• http://www.mycustardpie.com/ MyCustardPie

    Well said. I just read this sentence on Cook Republic “no matter how long you’ve been blogging, nothing will give you more satisfaction than blogging as if no one is reading”.

  • http://theroserecord.blogspot.com/ Katie Rose

    I completely agree with you, Adam. I think that’s how I became a loyal reader. I thought, “Well if that guy can cook that in his tiny New York kitchen, then so can I!”. I like your style and casualness. It’s relatable and nice.

  • http://www.oyunoyna3.com oyunoyna3

    I like to read your blog because your voice is so genuine and I love your sense of humor and wit.

  • Nuts about food

    I agree, the great thing about a blog should be its spontaneity (I also take my pics with my iphone by the way!)

  • http://www.LynnChen.com/ Lynn Chen

    I miss blogging community. But judging from the comments on this post, you still seem to have a strong one :)

  • http://www.culinarylore.com Eric Troy

    I struggle with the same issue. I would never say I don’t care about having lots of readers. I have a blog, not a diary. But I am completely on board with the idea of being popular despite being scruffy!

  • http://www.culinarylore.com Eric Troy

    I struggle with the same issue. I would never say I don’t care about having lots of readers. I have a blog, not a diary. But I am completely on board with the idea of being popular despite being scruffy!

  • http://www.culinarylore.com Eric Troy

    I struggle with the same issue. I would never say I don’t care about having lots of readers. I have a blog, not a diary. But I am completely on board with the idea of being popular despite being scruffy!

  • AG

    I never noticed that! Thanks for responding :) I do think the correspondence on blogs is what keeps us readers feeling plugged in.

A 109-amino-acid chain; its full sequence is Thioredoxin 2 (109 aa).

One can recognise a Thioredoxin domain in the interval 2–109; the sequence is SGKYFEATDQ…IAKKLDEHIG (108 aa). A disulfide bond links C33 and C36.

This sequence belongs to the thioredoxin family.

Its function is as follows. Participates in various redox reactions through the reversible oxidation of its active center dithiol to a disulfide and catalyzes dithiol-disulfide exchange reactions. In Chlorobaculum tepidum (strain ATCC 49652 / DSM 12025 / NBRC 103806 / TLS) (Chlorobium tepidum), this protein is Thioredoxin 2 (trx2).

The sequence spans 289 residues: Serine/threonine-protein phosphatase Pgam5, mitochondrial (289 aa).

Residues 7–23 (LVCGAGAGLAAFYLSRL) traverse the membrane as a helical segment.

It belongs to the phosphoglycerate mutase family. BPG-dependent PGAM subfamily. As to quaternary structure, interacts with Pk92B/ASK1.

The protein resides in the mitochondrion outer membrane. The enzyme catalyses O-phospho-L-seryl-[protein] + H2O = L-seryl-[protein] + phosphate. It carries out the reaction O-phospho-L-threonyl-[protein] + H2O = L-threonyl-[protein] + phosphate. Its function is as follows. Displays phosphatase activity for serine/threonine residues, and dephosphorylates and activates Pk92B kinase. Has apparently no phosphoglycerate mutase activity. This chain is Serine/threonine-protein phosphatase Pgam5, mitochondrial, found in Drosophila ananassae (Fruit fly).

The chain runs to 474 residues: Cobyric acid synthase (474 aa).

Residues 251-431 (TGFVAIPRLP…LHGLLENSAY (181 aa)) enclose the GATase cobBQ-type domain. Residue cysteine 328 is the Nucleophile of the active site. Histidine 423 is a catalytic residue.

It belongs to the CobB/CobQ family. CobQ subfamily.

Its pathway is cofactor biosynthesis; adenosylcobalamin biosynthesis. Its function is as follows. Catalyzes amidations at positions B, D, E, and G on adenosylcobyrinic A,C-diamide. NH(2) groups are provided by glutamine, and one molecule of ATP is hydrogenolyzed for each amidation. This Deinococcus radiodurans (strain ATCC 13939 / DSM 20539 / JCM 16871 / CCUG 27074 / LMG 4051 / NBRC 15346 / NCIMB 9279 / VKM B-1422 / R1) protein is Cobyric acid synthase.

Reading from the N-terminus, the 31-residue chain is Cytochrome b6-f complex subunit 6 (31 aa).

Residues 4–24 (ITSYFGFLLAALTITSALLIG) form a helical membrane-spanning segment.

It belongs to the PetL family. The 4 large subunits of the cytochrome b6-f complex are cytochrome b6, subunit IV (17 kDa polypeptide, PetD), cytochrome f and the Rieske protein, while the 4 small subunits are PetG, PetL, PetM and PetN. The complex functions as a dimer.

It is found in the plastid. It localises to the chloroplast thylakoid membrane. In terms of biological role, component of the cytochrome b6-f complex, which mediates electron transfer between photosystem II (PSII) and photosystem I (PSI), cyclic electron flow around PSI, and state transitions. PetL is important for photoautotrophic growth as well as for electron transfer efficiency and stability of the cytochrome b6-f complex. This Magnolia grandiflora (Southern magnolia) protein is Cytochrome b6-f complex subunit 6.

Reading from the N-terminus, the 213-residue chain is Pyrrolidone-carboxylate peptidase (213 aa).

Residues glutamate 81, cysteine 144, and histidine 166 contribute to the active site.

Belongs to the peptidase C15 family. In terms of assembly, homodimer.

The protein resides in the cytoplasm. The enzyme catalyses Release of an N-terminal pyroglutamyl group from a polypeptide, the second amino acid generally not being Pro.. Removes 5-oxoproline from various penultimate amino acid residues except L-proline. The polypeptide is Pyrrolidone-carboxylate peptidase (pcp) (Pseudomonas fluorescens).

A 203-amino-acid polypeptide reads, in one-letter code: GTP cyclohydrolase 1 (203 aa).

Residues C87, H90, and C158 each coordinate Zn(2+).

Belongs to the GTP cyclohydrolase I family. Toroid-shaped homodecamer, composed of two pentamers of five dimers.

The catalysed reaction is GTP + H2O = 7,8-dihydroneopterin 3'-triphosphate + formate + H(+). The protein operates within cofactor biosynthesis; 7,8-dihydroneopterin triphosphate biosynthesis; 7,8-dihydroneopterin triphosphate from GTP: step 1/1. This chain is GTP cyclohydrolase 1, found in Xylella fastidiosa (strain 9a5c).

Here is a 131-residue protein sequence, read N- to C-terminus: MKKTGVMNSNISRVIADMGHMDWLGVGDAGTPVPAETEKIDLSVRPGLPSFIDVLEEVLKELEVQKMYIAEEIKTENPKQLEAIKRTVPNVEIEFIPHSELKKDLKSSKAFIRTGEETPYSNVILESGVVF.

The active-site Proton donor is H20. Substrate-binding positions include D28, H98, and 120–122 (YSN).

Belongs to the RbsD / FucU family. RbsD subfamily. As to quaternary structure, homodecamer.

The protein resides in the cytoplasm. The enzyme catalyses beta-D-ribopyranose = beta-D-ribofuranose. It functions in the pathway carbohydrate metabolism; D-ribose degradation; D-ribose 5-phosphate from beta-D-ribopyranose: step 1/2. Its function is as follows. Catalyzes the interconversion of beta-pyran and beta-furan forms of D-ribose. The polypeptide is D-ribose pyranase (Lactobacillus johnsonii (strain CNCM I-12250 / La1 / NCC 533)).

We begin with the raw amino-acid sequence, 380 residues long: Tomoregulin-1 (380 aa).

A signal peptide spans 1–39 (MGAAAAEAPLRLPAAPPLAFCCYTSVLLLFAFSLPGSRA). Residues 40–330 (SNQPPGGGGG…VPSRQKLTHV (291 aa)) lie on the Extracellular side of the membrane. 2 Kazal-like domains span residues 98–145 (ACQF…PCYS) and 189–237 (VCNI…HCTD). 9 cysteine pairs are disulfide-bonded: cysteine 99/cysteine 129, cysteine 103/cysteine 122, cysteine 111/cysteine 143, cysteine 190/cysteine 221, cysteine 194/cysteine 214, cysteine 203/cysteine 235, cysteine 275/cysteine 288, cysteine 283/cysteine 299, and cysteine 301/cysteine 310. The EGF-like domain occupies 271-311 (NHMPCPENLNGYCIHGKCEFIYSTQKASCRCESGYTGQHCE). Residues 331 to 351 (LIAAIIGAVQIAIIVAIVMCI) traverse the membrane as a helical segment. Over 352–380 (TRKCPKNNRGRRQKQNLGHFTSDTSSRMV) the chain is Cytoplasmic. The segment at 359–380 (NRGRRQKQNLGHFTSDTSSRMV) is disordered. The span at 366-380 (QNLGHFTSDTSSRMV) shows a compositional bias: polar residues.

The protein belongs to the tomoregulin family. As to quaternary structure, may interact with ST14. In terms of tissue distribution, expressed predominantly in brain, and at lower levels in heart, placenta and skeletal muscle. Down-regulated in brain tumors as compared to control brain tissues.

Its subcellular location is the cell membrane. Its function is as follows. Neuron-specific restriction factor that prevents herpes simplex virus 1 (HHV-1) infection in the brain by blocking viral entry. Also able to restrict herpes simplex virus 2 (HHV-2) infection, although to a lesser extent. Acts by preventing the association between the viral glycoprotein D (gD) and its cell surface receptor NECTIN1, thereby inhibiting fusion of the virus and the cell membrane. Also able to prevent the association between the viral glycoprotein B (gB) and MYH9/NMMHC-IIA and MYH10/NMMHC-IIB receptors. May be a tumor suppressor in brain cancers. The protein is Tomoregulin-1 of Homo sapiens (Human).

• JudyH

    I am so happy you are still a food blogger. I read food blogs for their individual perspectives. Yours has continued to be one I keep coming back to.

  • Julia Kent

    Wow, well said. I also try to keep my blog casual and rough-around-the-edges. My photography sucks and while my blog might suffer because of it, at least it’s genuine. I speak my mind, write in my voice, and talk about what I really love.

  • http://www.culinarylore.com Eric Troy

    I think that Adam is on the right track when you get this many comments. Nobody wants to see every other comment being from the blog owner saying some version of the same thing like “thanks for the comment” or “great comment” when there is not much else to be said. At the same time, I guess you have to strike a balance!

  • Choc Chip Uru

    Wow I never thought about it like that.. I like how the casual approach is described as an extension of you… so refreshing :)
    I know I certainly don’t write like a magazine :P but there is a constant stress now to have perfect photos and recipes…

  • Ari

    Sadly it’s why I stopped writing my own recipe blog and gave up reading most of them. I couldn’t compete with the likes of e.g. Aran and Beatrice and Heidi, not least because blogging was a casual hobby, not a full time gig. I’m sure those gals are lovely and there’s nothing wrong with pretty pictures but for me it stopped being fun when it started feeling competitive and overproduced. Glad you’re fighting the pressure!

  • http://helloambition.blogspot.com/ caroline

    And this is why I continue to read your blog.

    When blogs start to turn into a brand, I can’t help myself but feel disconnected. I feel as though the writing isn’t there to engage the audience but rather just be content to fill up space. That is when I click that little “remove” or “unsubscribe” button on my feed. I’m not sure if the majority feel this way, but I’ve always had a thing for nostalgia.

  • pirlo

    hi baby
    how are u

  • Victoria, Bellingham, WA

    Here here! I’m not a blogger….I’m a blog reader. I can’t tell you how many blogs I’ve stopped reading because they now look like slick magazines. Thanks for this post!

  • Kimberley

    I totally hear ya, and I think you raise a really relevant point. But I also think that things grow and change and evolve, and that’s just the nature of the beast. Is there a way to integrate some of that looseness with the heavy emphasis on the visual? (We are, after all, in a very visual moment – and food is well-served by that medium.) And sites like Smitten Kitchen and 101 Cookbooks still feel more like blogs than magazines because they offer a singular voice and experience – that of their creators. It’s not the work of an art department, writers, photographers, and test kitchens.